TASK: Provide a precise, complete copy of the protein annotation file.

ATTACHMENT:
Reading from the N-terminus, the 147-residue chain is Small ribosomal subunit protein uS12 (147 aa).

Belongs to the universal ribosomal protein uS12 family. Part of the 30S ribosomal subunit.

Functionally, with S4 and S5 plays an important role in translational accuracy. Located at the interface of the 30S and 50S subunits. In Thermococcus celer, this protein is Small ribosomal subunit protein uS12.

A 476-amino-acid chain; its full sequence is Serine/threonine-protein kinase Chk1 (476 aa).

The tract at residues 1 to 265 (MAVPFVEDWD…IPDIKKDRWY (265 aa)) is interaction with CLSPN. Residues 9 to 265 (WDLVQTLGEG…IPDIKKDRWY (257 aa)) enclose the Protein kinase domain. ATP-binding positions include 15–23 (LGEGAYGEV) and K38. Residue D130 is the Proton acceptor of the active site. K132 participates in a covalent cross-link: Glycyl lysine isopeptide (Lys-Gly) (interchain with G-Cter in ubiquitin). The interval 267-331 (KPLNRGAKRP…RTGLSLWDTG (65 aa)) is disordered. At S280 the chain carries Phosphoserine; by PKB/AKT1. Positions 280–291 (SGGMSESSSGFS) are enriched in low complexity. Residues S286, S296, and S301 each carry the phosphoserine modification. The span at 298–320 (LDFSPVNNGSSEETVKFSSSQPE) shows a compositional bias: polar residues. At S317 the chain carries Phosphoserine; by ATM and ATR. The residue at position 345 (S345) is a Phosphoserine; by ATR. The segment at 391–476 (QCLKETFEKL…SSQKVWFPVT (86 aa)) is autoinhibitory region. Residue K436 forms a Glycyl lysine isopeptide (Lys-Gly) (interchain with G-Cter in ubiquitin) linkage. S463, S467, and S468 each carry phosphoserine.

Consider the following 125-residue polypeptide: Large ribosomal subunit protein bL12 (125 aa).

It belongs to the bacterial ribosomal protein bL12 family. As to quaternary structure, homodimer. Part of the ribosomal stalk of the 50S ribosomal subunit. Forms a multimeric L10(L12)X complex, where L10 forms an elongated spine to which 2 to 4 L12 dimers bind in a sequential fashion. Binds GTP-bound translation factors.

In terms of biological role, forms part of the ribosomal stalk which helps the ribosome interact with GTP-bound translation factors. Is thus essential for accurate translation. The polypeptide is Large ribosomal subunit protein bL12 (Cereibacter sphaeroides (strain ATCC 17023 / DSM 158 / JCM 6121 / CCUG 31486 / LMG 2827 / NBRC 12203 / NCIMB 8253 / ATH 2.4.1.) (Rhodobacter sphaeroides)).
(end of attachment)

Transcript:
Reading from the N-terminus, the 147-residue chain is Small ribosomal subunit protein uS12 (147 aa).

Belongs to the universal ribosomal protein uS12 family. Part of the 30S ribosomal subunit.

Functionally, with S4 and S5 plays an important role in translational accuracy. Located at the interface of the 30S and 50S subunits. In Thermococcus celer, this protein is Small ribosomal subunit protein uS12.

A 476-amino-acid chain; its full sequence is Serine/threonine-protein kinase Chk1 (476 aa).

The tract at residues 1 to 265 (MAVPFVEDWD…IPDIKKDRWY (265 aa)) is interaction with CLSPN. Residues 9 to 265 (WDLVQTLGEG…IPDIKKDRWY (257 aa)) enclose the Protein kinase domain. ATP-binding positions include 15–23 (LGEGAYGEV) and K38. Residue D130 is the Proton acceptor of the active site. K132 participates in a covalent cross-link: Glycyl lysine isopeptide (Lys-Gly) (interchain with G-Cter in ubiquitin). The interval 267-331 (KPLNRGAKRP…RTGLSLWDTG (65 aa)) is disordered. At S280 the chain carries Phosphoserine; by PKB/AKT1. Positions 280–291 (SGGMSESSSGFS) are enriched in low complexity. Residues S286, S296, and S301 each carry the phosphoserine modification. The span at 298–320 (LDFSPVNNGSSEETVKFSSSQPE) shows a compositional bias: polar residues. At S317 the chain carries Phosphoserine; by ATM and ATR. The residue at position 345 (S345) is a Phosphoserine; by ATR. The segment at 391–476 (QCLKETFEKL…SSQKVWFPVT (86 aa)) is autoinhibitory region. Residue K436 forms a Glycyl lysine isopeptide (Lys-Gly) (interchain with G-Cter in ubiquitin) linkage. S463, S467, and S468 each carry phosphoserine.

Consider the following 125-residue polypeptide: Large ribosomal subunit protein bL12 (125 aa).

It belongs to the bacterial ribosomal protein bL12 family. As to quaternary structure, homodimer. Part of the ribosomal stalk of the 50S ribosomal subunit. Forms a multimeric L10(L12)X complex, where L10 forms an elongated spine to which 2 to 4 L12 dimers bind in a sequential fashion. Binds GTP-bound translation factors.

In terms of biological role, forms part of the ribosomal stalk which helps the ribosome interact with GTP-bound translation factors. Is thus essential for accurate translation. The polypeptide is Large ribosomal subunit protein bL12 (Cereibacter sphaeroides (strain ATCC 17023 / DSM 158 / JCM 6121 / CCUG 31486 / LMG 2827 / NBRC 12203 / NCIMB 8253 / ATH 2.4.1.) (Rhodobacter sphaeroides)).